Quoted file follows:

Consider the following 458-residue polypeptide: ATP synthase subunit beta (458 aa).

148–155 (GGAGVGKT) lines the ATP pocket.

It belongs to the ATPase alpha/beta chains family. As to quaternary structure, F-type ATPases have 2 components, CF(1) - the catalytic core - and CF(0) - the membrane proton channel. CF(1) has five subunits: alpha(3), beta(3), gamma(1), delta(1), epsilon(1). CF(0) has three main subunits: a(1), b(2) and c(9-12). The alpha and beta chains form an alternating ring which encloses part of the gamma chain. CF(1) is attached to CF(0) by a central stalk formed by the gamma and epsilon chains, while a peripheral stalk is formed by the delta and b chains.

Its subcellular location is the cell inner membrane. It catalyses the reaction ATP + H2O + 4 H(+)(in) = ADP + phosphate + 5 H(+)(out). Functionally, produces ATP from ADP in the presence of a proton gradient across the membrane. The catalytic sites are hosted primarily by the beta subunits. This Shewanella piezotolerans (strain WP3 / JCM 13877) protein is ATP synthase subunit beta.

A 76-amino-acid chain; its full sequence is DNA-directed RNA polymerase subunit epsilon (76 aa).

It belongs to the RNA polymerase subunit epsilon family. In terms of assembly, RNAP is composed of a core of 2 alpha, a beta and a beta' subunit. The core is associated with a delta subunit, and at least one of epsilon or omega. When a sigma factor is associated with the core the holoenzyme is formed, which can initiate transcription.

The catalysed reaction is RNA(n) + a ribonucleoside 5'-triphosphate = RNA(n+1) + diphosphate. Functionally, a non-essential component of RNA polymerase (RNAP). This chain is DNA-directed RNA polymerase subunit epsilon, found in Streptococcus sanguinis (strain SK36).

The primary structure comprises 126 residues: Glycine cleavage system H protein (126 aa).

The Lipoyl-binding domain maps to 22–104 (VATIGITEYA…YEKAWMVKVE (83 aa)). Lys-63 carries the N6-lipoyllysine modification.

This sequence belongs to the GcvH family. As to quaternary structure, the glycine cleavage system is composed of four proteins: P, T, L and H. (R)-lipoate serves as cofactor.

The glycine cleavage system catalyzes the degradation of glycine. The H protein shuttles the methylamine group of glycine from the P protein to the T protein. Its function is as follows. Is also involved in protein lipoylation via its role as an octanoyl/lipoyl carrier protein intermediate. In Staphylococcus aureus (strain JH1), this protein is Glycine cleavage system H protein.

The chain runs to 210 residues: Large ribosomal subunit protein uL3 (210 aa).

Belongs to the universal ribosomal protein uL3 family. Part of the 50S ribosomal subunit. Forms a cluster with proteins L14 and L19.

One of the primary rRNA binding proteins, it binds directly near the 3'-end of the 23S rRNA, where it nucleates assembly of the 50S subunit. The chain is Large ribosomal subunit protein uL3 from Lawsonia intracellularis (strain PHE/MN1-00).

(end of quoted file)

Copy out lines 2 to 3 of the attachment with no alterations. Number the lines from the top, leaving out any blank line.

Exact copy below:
148–155 (GGAGVGKT) lines the ATP pocket.

It belongs to the ATPase alpha/beta chains family. As to quaternary structure, F-type ATPases have 2 components, CF(1) - the catalytic core - and CF(0) - the membrane proton channel. CF(1) has five subunits: alpha(3), beta(3), gamma(1), delta(1), epsilon(1). CF(0) has three main subunits: a(1), b(2) and c(9-12). The alpha and beta chains form an alternating ring which encloses part of the gamma chain. CF(1) is attached to CF(0) by a central stalk formed by the gamma and epsilon chains, while a peripheral stalk is formed by the delta and b chains.